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Biden's pick for US Department of Defense faces eligibility questions from Democrats

Published: Updated:

A handful of U.S. Senate Armed Services Committee Democrats voiced reservations on Tuesday about making another retired general the top civilian official at the Department of Defense, some citing last week's rampage at the U.S. Capitol.

Democratic President-elect Joe Biden has nominated retired General Lloyd Austin to be defense secretary. Because he left the army in 2016, Austin needs Congress to waive a law - designed to ensure civilian oversight at the Pentagon - that requires top brass to have hung up their uniforms for at least seven years.

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Democrats said they were concerned because it would be the second such waiver in four years. The last was in 2017 for Republican President Donald Trump's first defense secretary, retired General Jim Mattis.

"We are now in danger of setting a precedent, after precedent, with a new norm, creating a danger that exception will swallow the rule," Democratic Senator Richard Blumenthal said.

A committee hearing on Tuesday addressed the issue, ahead of an as-yet-unscheduled vote on the waiver.

Several senators alluded to the Jan. 6 attack on the Capitol by supporters of Republican President Donald Trump opposed to Congress certifying Biden's Nov. 3 election victory.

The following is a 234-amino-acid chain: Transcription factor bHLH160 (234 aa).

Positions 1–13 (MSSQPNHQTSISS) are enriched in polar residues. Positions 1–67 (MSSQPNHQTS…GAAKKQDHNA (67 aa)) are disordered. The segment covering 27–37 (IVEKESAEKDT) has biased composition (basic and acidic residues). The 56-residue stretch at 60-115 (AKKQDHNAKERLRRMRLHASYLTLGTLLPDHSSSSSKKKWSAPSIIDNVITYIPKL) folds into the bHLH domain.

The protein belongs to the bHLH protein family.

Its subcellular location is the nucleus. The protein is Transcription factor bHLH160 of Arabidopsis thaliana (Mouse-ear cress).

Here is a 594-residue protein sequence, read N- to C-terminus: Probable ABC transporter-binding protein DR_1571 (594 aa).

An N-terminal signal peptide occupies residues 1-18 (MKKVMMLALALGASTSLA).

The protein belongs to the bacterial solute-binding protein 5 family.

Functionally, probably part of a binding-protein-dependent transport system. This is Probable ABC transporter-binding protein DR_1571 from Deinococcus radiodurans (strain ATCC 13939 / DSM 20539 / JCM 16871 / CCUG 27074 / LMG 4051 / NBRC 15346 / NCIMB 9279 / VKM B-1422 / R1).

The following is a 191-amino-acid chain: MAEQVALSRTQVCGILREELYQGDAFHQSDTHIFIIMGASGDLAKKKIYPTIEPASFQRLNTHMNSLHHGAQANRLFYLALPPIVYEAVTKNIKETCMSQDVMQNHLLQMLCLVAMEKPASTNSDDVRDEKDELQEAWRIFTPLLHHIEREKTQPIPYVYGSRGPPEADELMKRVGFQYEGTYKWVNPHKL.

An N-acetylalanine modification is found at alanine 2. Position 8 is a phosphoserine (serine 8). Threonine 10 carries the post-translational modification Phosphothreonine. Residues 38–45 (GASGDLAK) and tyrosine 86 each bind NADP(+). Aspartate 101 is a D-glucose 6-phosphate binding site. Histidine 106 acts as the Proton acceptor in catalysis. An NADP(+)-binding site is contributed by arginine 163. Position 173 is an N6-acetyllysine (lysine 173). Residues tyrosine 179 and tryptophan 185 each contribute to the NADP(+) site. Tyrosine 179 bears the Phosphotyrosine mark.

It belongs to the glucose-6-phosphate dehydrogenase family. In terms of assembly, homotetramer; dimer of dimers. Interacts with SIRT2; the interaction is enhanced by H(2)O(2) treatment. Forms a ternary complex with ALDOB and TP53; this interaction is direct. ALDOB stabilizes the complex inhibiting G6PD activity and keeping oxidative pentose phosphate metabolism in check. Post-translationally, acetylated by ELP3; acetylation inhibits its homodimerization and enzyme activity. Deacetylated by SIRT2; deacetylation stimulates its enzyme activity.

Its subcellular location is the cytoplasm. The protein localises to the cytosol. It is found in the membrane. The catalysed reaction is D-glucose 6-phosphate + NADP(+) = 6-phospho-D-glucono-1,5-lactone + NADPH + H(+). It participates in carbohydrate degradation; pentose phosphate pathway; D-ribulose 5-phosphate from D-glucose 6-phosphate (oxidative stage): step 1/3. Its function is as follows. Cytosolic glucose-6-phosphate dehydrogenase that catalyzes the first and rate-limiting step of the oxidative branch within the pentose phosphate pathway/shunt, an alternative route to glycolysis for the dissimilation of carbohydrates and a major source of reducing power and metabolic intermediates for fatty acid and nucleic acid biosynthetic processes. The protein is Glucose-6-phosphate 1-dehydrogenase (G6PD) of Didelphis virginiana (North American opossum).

Lawmakers have called for an investigation into why it took so long for troops to be deployed to help Capitol Police repel the attackers. Others have expressed concern that military veterans were among extremists charged since the assault.

"This attack was the greatest threat to constitutional order in my lifetime," said Democratic Senator Jack Reed, who will become the Armed Services Committee chairman when Biden is sworn into office on Jan. 20.

Democrats Tammy Duckworth, Elizabeth Warren and Blumenthal said they opposed the waiver. Democratic Senator Tim Kaine said he was undecided.

"The waiting period is important and the length of time matters," said Duckworth, a military veteran.

Opposition to the waiver does not mean the Democrats - whose party will control the Senate after Biden and Vice President-elect Kamala Harris take office - will oppose Austin's nomination.

Republican Senator Jim Inhofe, the outgoing committee chairman, said the date of Austin's confirmation hearing, which had been Jan. 19, might be changed.

Most Senate committees, now led by Trump's Republicans, have not even scheduled hearings for Biden's nominees, despite a Senate tradition of holding pre-inaugural hearings to help ensure a smooth transition.

The Army told Reuters it was working with the FBI to see if any attackers were current service members and with the Secret Service to see if any of the nearly 10,000 National Guard troops securing Biden's inauguration would need additional screening.

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